Children and adolescents experience unique patterns of health, illness, and disability that require a set of public health services and policies that differ from those targeted to adults. In addition, many major public health problems—such as asthma, obesity, mental health problems, and high-risk behaviors for sexually transmitted diseases—tend to have their roots in early childhood.
Intervening in these issues is particularly challenging, as children are dependent on adults for access to healthcare services. Planning public health services for children therefore requires a holistic understanding of family and community conditions, including privacy, rights, and legal responsibilities.
The Child, Youth, and Family Health Certificate prepares students to handle these situations and take leadership roles in the design, implementation, and evaluation of public health programs and policies at the local, national, and global level. Graduates have proficiency in the physical, cognitive, social, and emotional development of children from the prenatal period though early infancy, adolescence, and young adulthood, within a multi‐level social context. They are equipped with skills and frameworks for careers in non-governmental organizations, departments of health and education, and international non-profits.
Child, Youth, and Family Health is open to Columbia MPH students in:
Visit the Certificates Database to learn more about core and credit requirements.
Public Health Aspects of Child Health
This course provides students with an overview of key child health status indicators, and major causes of child health and disease at the individual and population levels. By studying examples of significant child health problems and solutions in a range of populations in the United States and abroad, students learn how to define and assess a child health problem, and become familiar with public health intervention strategies and their potential impact. In addition, students gain an understanding of how social and environmental conditions contribute to patterns of morbidity and mortality, as well as individual risk within a population, and health disparities across populations. The course content is organized into three modules: (1) Poverty and Social Adversity, (2) Physical Environment and Safety, and (3) Lifestyle and Behaviors. Key child health problems and programmatic solutions are studied in each module, followed by an in-class exercise. The format combines lectures and discussion with team-based learning, with some class sessions taking place at program sites where students participate in field-based learning.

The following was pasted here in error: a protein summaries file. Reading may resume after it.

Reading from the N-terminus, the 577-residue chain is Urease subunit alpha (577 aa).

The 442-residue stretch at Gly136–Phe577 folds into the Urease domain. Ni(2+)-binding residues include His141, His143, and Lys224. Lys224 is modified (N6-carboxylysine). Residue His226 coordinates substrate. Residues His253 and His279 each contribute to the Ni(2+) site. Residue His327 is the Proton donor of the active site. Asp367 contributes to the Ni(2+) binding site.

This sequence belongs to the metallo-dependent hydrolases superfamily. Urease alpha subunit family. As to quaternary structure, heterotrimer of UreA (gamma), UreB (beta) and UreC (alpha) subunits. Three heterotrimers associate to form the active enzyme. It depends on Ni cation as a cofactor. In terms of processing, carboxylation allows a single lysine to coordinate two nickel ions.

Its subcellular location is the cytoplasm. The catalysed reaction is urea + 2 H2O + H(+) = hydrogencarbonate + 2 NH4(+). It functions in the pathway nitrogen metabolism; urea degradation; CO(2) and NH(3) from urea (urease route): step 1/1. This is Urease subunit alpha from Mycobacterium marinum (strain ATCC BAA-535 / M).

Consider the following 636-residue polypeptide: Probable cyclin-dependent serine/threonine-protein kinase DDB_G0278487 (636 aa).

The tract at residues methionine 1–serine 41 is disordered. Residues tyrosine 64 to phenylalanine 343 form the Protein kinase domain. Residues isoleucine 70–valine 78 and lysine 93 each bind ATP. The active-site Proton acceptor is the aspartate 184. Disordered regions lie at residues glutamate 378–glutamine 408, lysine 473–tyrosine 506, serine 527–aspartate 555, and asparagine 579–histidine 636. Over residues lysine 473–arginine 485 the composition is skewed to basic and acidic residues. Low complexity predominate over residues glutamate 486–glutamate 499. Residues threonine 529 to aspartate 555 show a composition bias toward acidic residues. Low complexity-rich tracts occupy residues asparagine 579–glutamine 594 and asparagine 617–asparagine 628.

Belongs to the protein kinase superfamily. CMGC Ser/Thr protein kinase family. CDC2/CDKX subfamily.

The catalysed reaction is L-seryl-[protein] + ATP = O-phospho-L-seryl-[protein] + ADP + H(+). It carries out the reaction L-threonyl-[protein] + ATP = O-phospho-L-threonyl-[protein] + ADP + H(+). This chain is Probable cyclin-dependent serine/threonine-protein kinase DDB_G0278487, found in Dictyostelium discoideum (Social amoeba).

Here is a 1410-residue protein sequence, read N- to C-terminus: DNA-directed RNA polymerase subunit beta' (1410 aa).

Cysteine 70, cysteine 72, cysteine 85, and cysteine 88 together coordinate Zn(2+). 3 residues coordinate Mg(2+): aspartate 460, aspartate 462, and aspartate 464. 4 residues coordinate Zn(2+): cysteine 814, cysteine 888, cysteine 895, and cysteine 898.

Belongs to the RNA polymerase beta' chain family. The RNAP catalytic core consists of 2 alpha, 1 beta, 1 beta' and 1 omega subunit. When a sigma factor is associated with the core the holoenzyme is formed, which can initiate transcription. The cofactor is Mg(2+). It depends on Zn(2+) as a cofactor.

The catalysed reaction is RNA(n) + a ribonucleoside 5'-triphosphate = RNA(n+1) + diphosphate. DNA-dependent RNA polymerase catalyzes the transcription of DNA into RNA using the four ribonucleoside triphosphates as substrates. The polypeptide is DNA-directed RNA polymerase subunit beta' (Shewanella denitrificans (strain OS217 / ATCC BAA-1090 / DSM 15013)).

Public Health Aspects of Adolescent Health
This course provides an overview of the health status of adolescents and young adults from both a national and global perspective. "Health," as defined by the World Health Organization, is viewed as a positive construct that goes beyond prevention of disease. This course focuses on a holistic conception of health that includes promotion of emotional, cognitive, and social wellbeing such as feeling happy, feeling hopeful about the future, being connected to peers, school, and family, having confidence about social skills, feeling academically competent, and experiencing success in school. Students explore adolescent and young adult sexual and reproductive health, obesity associated with physical activity and eating behaviors, interpersonal relationships, substance use, and mental health. School dropout, involvement in juvenile and criminal justice systems, and youth unemployment are reframed as public health issues. Development, behavior, and "health"are examined from an ecological perspective, (i.e., within the contexts of physical and social environments in which young people are embedded), and young people are viewed as resources to be developed, not problems to be fixed. Participation of public health practitioners in developing, implementing, monitoring, evaluating, and advocating for evidence-based and human rights-based "youth friendly" services is illustrated.